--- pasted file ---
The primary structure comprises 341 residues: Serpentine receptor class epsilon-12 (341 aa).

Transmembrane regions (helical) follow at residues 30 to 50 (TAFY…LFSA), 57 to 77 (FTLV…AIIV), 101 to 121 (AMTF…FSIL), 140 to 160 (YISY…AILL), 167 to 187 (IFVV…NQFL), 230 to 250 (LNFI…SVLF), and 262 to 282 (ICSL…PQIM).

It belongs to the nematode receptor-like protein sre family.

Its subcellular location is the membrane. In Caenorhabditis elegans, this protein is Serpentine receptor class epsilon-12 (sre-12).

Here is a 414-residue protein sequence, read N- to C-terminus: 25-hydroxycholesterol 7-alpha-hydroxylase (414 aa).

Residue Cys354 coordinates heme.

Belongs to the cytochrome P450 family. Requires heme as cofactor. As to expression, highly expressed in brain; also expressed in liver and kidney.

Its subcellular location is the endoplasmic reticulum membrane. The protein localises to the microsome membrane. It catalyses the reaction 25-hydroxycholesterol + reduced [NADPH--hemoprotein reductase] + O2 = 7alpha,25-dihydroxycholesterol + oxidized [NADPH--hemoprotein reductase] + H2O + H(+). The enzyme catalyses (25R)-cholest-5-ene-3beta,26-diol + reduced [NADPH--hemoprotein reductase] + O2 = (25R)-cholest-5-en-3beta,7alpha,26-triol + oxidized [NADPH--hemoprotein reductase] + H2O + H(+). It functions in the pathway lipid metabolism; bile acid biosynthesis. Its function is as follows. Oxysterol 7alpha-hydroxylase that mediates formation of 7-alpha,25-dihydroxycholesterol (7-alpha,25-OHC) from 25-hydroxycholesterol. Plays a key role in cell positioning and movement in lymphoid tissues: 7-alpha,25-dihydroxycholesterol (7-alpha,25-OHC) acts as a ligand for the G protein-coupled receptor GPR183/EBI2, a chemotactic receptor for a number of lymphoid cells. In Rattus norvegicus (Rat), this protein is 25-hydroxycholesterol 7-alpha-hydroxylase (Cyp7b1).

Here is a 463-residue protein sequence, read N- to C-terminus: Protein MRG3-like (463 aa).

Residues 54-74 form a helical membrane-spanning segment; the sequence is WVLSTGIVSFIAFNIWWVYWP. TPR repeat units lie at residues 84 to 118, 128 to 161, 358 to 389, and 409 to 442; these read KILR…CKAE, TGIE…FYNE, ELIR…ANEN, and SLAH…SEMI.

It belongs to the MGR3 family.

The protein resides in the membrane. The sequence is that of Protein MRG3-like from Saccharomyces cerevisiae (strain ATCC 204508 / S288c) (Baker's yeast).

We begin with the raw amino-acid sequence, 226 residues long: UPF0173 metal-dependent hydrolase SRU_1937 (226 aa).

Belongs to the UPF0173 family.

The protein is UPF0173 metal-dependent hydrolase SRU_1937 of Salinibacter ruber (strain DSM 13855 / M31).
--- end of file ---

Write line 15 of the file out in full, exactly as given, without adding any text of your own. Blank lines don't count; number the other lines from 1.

The protein is UPF0173 metal-dependent hydrolase SRU_1937 of Salinibacter ruber (strain DSM 13855 / M31).